Date of Award
Doctor of Philosophy in Electrical Engineering
Electrical, Computer, and Biomedical Engineering
The world is witnessing a rising number of preterm infants who are at significant risk of medical conditions. This situation demands innovative solutions for medical monitoring in the Neonatal Intensive Care Unit (NICU). Medical parameters such as heart rate (HR), respiration rate (RR), and blood oxygen level (SpO2) are continuously monitored in premature infants in the NICU using a set of wired, sticky electrodes attached to the body. Even though medical adhesives are used, they are still harmful for preterm babies’ underdeveloped skin. Also, development of an accurate and sophisticated technology to monitor respiration rate is a necessity since the current respiration monitoring in NICU is extracted from the ECG sensors and the ECG sensors resulting in inaccurate measurement for respiration.
Motivated by these challenges, this doctoral dissertation focused on to design an adhesive-free, wireless, and wearable respiration monitoring system. The aim of this research is to combine smart e-textiles and Internet-of-Things (IoT) technologies to offer a novel approach of respiration monitoring technology which can be a promising solution for physiological signal monitoring in clinical settings such as NICU. To achieve this, a chest belt integrated with textile pressure sensors and an Inertial Measurement Unit (IMU) was created. The pressure sensors measure the changes in chest expansion and contraction during breathing and the IMU senses movement changes. The chest belt was connected to a a wearable embedded system (WES) and an edge computing device (ECD). The WES was programmed to collect pressure data from textile sensors and send this data to ECD via Wi-Fi. The software architecture in ECD was wirelessly connected to the WES and received pressure data. After that, feature extraction algorithms were applied to the pressure data to extract the respiration rate from the data. So, the respiration monitoring system took advantage of textile-based sensors and IoT technologies to monitor physiological parameters.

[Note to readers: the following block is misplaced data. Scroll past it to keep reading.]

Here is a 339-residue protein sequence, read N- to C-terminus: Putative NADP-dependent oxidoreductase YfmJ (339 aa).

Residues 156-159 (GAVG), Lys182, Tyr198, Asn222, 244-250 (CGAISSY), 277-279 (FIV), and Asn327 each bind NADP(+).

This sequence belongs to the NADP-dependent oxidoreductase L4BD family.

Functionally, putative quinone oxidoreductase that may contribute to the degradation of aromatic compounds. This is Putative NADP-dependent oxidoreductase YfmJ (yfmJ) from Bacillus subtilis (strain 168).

To evaluate the system under different conditions such as different sizes and shapes, three different chest belts were developed. The first iteration, e-Fabric Baby Guard was designed for babies. Due to the IRB obligations, it was tested on high fidelity, life-like baby mannequin which can be controlled for assesments in different breathing rates. In experimental protocol, different breathing rates (number of breaths per minute) and different kind of movements (i.e arm swing, diaper change) were simulated and tested. After getting promising results, the second iteration called NeoWear was designed. To collect real human data, NeoWear was designed as a one piece adult chest belt. The same WES, ECD and algorithms were used for data collection and feature extraction. After that, the third iteration, SolunumWear was designed as two pieces adult chest belt to cover whole chest area. The same WES, ECD and algorithms were used for data collection and feature extraction. Different postures (standing, sitting, bending) were added to existing experimental protocol to evaluate the effect of different postures on breathing. Those experiments validated by comparing with infrared cameras as gold standard. It was observed that the system was capable of sensing the changes in breathing rates and the effect of movements and postures on the breathing signal.
Cay, Gozde, "DESIGN OF A WEARABLE MULTI-SENSORY BASED CHEST BELT INTEGRATED WITH IOT FUNCTIONS FOR RESPIRATION MONITORING" (2022). Open Access Dissertations. Paper 1370.
Available for download on Friday, May 17, 2024